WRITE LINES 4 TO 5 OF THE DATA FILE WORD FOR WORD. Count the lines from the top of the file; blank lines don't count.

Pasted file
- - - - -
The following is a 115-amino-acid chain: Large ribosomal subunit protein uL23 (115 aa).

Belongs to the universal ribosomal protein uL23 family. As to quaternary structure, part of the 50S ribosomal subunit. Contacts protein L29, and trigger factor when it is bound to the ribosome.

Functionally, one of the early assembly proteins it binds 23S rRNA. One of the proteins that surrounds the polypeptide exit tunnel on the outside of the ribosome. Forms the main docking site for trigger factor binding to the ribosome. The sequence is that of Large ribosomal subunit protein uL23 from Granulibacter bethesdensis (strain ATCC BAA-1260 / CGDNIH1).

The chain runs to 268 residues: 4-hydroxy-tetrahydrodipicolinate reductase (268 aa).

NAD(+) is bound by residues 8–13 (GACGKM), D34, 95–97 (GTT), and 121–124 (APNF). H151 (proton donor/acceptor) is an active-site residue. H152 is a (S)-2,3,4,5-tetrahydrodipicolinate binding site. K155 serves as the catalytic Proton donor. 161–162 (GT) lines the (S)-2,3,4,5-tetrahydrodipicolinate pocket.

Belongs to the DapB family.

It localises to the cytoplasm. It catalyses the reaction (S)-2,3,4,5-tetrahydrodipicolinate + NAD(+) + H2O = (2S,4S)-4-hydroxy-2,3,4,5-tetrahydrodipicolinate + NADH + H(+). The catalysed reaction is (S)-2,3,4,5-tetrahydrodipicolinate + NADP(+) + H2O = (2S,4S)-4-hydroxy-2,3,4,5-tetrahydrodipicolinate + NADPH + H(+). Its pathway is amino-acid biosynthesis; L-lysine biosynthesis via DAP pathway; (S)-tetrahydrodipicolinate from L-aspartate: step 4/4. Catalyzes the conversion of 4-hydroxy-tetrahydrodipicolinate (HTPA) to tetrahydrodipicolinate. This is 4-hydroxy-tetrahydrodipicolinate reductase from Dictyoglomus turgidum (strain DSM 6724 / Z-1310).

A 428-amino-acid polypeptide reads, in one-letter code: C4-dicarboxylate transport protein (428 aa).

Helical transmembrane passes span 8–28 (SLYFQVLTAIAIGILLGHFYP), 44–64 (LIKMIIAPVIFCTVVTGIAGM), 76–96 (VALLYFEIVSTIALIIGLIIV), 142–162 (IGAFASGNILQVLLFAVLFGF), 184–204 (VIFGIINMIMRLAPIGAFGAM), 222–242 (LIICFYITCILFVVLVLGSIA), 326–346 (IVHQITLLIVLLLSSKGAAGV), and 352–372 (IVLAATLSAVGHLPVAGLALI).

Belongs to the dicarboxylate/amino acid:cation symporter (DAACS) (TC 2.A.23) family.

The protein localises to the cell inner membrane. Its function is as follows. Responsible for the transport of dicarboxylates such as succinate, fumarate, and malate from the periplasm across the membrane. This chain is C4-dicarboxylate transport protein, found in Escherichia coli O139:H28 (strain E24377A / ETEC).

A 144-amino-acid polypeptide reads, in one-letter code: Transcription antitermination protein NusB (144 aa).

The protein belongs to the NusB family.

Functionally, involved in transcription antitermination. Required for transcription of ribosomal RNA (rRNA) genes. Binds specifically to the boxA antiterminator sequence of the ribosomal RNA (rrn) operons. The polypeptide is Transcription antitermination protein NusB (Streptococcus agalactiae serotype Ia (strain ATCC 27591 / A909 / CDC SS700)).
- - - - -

The chain runs to 268 residues: 4-hydroxy-tetrahydrodipicolinate reductase (268 aa).

NAD(+) is bound by residues 8–13 (GACGKM), D34, 95–97 (GTT), and 121–124 (APNF). H151 (proton donor/acceptor) is an active-site residue. H152 is a (S)-2,3,4,5-tetrahydrodipicolinate binding site. K155 serves as the catalytic Proton donor. 161–162 (GT) lines the (S)-2,3,4,5-tetrahydrodipicolinate pocket.